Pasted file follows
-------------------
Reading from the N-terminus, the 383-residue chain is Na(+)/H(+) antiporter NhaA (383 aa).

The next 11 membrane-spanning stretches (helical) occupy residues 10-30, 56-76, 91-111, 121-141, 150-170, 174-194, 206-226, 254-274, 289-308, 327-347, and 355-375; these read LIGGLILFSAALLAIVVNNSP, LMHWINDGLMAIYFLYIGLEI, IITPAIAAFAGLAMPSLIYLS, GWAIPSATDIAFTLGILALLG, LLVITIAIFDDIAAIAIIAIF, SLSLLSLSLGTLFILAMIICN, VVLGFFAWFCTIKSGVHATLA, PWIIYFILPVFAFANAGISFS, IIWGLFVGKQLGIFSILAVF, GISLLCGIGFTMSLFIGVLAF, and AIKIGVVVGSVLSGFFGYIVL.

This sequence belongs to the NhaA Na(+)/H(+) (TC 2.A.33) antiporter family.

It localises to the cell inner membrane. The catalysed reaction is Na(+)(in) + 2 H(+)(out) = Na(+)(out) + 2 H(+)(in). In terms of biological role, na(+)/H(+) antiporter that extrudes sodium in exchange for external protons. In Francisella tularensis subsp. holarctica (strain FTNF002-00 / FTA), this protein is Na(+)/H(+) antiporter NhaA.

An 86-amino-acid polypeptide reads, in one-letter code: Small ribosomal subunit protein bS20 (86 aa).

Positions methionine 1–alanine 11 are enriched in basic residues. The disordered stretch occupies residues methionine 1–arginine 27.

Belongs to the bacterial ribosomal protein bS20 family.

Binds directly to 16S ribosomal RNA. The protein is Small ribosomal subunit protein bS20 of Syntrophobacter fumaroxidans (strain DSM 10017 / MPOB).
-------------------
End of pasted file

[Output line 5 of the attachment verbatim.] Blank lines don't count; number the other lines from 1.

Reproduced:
An 86-amino-acid polypeptide reads, in one-letter code: Small ribosomal subunit protein bS20 (86 aa).